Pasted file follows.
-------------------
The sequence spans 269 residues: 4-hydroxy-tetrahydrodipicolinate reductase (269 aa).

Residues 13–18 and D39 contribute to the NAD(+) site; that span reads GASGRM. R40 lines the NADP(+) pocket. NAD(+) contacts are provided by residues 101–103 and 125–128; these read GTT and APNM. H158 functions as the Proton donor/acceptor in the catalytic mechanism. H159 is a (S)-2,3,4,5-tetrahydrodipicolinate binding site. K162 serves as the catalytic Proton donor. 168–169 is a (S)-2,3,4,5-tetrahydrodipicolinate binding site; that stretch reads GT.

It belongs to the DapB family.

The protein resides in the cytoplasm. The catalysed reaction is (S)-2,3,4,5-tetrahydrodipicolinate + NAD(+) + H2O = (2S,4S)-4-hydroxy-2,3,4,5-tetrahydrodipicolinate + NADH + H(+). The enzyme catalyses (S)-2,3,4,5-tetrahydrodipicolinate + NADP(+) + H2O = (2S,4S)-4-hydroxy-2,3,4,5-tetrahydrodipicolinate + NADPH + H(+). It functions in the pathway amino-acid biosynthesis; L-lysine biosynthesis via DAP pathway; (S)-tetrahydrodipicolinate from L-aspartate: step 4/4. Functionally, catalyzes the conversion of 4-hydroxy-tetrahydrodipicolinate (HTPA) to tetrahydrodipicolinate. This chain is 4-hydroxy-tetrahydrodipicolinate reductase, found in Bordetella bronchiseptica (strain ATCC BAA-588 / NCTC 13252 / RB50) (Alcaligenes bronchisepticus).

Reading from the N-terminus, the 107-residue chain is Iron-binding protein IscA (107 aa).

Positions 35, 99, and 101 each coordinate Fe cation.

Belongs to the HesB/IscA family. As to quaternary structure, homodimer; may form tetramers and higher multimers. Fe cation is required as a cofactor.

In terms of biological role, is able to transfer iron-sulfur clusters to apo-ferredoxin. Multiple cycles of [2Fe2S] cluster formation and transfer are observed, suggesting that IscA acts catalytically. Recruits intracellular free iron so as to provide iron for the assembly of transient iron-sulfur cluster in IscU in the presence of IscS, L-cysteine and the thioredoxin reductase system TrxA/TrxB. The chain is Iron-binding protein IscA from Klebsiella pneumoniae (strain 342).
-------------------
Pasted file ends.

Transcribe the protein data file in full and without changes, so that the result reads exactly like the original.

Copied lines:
The sequence spans 269 residues: 4-hydroxy-tetrahydrodipicolinate reductase (269 aa).

Residues 13–18 and D39 contribute to the NAD(+) site; that span reads GASGRM. R40 lines the NADP(+) pocket. NAD(+) contacts are provided by residues 101–103 and 125–128; these read GTT and APNM. H158 functions as the Proton donor/acceptor in the catalytic mechanism. H159 is a (S)-2,3,4,5-tetrahydrodipicolinate binding site. K162 serves as the catalytic Proton donor. 168–169 is a (S)-2,3,4,5-tetrahydrodipicolinate binding site; that stretch reads GT.

It belongs to the DapB family.

The protein resides in the cytoplasm. The catalysed reaction is (S)-2,3,4,5-tetrahydrodipicolinate + NAD(+) + H2O = (2S,4S)-4-hydroxy-2,3,4,5-tetrahydrodipicolinate + NADH + H(+). The enzyme catalyses (S)-2,3,4,5-tetrahydrodipicolinate + NADP(+) + H2O = (2S,4S)-4-hydroxy-2,3,4,5-tetrahydrodipicolinate + NADPH + H(+). It functions in the pathway amino-acid biosynthesis; L-lysine biosynthesis via DAP pathway; (S)-tetrahydrodipicolinate from L-aspartate: step 4/4. Functionally, catalyzes the conversion of 4-hydroxy-tetrahydrodipicolinate (HTPA) to tetrahydrodipicolinate. This chain is 4-hydroxy-tetrahydrodipicolinate reductase, found in Bordetella bronchiseptica (strain ATCC BAA-588 / NCTC 13252 / RB50) (Alcaligenes bronchisepticus).

Reading from the N-terminus, the 107-residue chain is Iron-binding protein IscA (107 aa).

Positions 35, 99, and 101 each coordinate Fe cation.

Belongs to the HesB/IscA family. As to quaternary structure, homodimer; may form tetramers and higher multimers. Fe cation is required as a cofactor.

In terms of biological role, is able to transfer iron-sulfur clusters to apo-ferredoxin. Multiple cycles of [2Fe2S] cluster formation and transfer are observed, suggesting that IscA acts catalytically. Recruits intracellular free iron so as to provide iron for the assembly of transient iron-sulfur cluster in IscU in the presence of IscS, L-cysteine and the thioredoxin reductase system TrxA/TrxB. The chain is Iron-binding protein IscA from Klebsiella pneumoniae (strain 342).